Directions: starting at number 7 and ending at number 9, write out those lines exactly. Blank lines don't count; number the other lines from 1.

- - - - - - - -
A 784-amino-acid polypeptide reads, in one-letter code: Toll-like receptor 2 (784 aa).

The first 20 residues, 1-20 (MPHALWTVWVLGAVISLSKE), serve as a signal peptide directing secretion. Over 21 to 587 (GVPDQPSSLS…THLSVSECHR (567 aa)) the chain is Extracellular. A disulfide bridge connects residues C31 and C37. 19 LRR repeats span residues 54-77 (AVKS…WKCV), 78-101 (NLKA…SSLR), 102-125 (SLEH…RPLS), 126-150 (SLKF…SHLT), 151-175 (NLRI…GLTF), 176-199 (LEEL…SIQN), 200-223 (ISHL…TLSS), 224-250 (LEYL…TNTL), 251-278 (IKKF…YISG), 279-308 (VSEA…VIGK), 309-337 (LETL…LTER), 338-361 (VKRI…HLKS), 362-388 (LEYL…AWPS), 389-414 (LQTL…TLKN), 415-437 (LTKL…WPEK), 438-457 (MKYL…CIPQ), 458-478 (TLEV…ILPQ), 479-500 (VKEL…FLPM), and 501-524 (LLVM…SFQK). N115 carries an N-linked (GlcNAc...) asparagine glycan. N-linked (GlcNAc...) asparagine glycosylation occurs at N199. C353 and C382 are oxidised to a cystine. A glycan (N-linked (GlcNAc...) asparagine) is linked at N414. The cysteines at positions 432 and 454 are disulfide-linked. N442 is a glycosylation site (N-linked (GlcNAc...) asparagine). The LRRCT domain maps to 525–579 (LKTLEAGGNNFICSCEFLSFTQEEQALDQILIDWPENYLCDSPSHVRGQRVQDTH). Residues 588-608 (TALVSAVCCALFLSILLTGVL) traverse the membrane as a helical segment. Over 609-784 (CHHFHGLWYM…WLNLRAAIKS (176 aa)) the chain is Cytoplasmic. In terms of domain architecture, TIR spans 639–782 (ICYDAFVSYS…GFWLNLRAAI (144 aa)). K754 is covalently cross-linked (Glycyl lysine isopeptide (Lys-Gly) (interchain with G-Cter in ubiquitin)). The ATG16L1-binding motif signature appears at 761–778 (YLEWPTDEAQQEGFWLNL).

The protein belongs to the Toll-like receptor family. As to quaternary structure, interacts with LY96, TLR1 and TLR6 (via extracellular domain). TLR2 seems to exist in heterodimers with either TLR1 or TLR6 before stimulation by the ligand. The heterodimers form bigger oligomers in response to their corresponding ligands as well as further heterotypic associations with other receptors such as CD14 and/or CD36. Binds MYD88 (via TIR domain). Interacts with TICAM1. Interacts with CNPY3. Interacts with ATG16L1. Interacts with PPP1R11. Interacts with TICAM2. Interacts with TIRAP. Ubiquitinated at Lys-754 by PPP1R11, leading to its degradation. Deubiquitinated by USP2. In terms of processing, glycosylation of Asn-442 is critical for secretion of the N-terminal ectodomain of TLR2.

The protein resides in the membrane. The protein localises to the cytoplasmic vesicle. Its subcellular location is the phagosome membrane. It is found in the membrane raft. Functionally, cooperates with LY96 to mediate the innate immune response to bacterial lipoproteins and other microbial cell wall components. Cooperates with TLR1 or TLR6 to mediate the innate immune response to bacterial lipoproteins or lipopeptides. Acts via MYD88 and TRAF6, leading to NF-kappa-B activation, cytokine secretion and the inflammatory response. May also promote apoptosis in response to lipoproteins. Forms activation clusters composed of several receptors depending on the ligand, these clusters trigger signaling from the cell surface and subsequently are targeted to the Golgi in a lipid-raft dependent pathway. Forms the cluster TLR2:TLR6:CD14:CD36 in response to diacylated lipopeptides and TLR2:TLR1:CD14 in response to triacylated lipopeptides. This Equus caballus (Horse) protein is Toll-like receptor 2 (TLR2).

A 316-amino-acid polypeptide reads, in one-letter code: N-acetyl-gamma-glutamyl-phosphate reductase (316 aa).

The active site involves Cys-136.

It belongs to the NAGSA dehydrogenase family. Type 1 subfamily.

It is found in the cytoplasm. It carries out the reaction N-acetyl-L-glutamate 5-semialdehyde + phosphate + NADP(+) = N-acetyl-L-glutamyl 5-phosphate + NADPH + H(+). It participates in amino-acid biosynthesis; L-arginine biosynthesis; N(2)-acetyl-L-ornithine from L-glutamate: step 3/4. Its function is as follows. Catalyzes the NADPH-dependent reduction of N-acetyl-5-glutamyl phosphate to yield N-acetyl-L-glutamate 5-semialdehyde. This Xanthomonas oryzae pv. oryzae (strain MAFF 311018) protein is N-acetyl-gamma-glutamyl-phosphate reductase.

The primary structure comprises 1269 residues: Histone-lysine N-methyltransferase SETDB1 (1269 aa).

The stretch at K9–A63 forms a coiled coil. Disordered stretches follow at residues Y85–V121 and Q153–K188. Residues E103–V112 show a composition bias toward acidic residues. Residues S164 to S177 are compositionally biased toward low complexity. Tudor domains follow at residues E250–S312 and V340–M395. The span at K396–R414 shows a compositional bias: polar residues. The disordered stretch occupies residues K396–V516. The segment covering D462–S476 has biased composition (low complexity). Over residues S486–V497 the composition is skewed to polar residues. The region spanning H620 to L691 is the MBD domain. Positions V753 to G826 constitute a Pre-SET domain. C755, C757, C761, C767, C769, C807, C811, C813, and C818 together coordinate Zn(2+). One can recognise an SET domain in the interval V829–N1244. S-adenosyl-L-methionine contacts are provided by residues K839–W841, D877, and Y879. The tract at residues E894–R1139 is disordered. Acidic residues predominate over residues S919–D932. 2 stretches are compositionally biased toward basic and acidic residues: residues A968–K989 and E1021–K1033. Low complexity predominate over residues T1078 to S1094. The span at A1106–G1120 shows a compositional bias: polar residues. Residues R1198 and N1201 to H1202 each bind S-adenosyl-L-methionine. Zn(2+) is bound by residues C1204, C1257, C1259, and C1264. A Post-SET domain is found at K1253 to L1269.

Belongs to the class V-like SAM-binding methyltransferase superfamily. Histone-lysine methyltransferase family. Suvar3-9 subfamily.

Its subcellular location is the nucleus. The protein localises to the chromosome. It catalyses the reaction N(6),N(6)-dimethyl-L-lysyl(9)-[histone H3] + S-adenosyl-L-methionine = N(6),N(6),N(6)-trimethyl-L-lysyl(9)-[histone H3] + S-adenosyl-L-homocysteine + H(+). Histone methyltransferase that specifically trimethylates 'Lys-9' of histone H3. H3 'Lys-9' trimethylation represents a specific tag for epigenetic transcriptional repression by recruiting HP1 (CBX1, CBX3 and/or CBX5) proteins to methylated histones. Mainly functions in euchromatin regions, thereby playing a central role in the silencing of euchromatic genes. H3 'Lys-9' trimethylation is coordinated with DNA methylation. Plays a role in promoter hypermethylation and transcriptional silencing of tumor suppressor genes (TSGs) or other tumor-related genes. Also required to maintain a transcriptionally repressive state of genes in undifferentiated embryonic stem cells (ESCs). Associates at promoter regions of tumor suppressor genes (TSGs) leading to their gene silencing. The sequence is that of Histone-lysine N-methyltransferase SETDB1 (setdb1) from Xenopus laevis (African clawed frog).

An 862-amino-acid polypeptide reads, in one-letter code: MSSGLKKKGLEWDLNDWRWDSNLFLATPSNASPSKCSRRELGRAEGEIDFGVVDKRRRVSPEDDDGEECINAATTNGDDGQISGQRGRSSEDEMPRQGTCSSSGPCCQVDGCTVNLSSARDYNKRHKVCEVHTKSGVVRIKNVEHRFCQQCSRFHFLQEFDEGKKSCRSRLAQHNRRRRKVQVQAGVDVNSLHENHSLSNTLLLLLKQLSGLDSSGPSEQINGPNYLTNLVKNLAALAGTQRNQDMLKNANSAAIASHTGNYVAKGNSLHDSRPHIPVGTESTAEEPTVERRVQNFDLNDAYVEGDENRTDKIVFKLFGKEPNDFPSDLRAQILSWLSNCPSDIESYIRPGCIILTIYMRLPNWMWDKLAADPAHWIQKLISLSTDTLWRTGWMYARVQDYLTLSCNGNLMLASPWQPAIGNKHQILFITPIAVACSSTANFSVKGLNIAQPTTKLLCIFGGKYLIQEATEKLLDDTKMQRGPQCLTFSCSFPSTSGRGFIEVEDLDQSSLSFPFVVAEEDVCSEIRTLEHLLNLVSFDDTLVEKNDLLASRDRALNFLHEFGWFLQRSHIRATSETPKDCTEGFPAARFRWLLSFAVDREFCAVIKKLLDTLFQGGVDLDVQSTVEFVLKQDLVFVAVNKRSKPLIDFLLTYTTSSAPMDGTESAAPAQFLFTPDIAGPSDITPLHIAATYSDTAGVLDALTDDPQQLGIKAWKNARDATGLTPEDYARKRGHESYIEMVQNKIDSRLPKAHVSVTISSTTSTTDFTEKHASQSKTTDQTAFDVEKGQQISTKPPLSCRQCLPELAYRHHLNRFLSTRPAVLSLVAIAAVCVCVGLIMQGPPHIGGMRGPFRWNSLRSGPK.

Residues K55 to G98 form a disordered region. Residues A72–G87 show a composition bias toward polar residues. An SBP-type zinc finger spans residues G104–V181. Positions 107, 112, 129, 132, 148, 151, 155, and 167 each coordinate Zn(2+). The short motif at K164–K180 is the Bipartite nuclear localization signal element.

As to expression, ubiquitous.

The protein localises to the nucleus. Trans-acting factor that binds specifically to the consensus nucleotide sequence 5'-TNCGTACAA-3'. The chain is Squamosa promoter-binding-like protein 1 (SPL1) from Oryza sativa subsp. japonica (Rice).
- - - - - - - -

It belongs to the NAGSA dehydrogenase family. Type 1 subfamily.

It is found in the cytoplasm. It carries out the reaction N-acetyl-L-glutamate 5-semialdehyde + phosphate + NADP(+) = N-acetyl-L-glutamyl 5-phosphate + NADPH + H(+). It participates in amino-acid biosynthesis; L-arginine biosynthesis; N(2)-acetyl-L-ornithine from L-glutamate: step 3/4. Its function is as follows. Catalyzes the NADPH-dependent reduction of N-acetyl-5-glutamyl phosphate to yield N-acetyl-L-glutamate 5-semialdehyde. This Xanthomonas oryzae pv. oryzae (strain MAFF 311018) protein is N-acetyl-gamma-glutamyl-phosphate reductase.

The primary structure comprises 1269 residues: Histone-lysine N-methyltransferase SETDB1 (1269 aa).